Last night, the Oscars went out of the way to have fun. From a cool Justin Timberlake performance, random fans getting to meet celebrities and candy raining from the ceiling, most of the night that didn't involve that major flub proved to be pretty entertaining. Despite this, the numbers were down again for the 2017 broadcast of the popular awards show. Early reports indicate this might be the least-watched Oscars event in 9 years, but that may be more a symptom of a trend than the fault of this particular broadcast.

Per early numbers, the Oscars brought in a 22.4 ratings share, which means the show did worse than last year. As noted by TV By The Numbers when last year's ratings share was announced, the broadcast was running at a 22.5 ratings share. As you can see, the numbers are almost even with what was being reported at this time last year, and last year's broadcast ended up bringing in over 34 million total viewers. That seems like a really large number. It is, in fact, a big number. Regardless, it's not a big number when compared to older broadcasts of the Oscars.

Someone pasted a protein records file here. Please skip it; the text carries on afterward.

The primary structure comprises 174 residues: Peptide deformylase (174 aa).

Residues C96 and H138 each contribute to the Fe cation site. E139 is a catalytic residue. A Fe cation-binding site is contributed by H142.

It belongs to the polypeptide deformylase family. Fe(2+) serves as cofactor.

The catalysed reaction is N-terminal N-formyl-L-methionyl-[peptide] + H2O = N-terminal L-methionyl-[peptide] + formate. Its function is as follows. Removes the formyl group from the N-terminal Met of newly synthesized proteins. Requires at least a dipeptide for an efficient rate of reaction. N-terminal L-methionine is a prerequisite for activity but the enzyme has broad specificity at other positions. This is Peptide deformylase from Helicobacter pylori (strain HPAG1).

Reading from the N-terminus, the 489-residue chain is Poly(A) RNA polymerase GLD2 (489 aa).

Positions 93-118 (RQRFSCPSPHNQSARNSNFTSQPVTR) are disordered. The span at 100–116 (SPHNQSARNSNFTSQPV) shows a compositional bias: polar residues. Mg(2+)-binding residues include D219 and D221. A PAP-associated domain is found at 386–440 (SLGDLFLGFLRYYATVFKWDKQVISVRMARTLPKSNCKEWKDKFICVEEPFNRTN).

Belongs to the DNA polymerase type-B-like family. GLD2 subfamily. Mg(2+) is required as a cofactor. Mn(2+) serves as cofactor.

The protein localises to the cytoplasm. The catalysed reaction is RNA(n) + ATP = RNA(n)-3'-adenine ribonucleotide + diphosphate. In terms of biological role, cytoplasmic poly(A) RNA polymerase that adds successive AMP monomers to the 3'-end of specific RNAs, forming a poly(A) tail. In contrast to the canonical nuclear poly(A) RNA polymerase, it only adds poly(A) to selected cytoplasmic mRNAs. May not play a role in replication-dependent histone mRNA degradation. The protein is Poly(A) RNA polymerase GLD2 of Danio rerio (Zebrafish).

Jimmy Kimmel at the 2017 Oscars

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A 22.4 ratings share would be the lowest numbers since 2008 and a far cry from the heyday of Oscar viewing, when in 1998 a whopping 55.25 million total viewers tuned in. (That was the year Titanic took home the best picture win, for the record.) Most years the Oscars don't do numbers nearly that high, but a 22.4 is a fairly low rating, regardless. We'll let you know what that translates into in terms of total viewers, but as the ratings share was on par with last year, I'd say it's fairly safe to anticipate total viewership will be similar, as well. We'll let you know either way.

Fewer people are watching TV live these days, but big event programming has somewhat avoided the trend where people catch up on their favorite TV shows on different times than they initially air. That's because there's still a water cooler mentality related to big event shows, including awards shows like the Oscars. While event programming may not be affected by ratings changes as often as other shows, clearly the numbers have been down in recent years for the Oscars. We'll have to wait and see if this is a trend the major networks are eventually able to reverse or if this will simply become more and more common.

For now, we still have nearly a whole year before the next big Oscars broadcast. In the meantime, there's plenty of other TV coming your way. You can take a look at what is hitting the schedule with our TV premiere guide.

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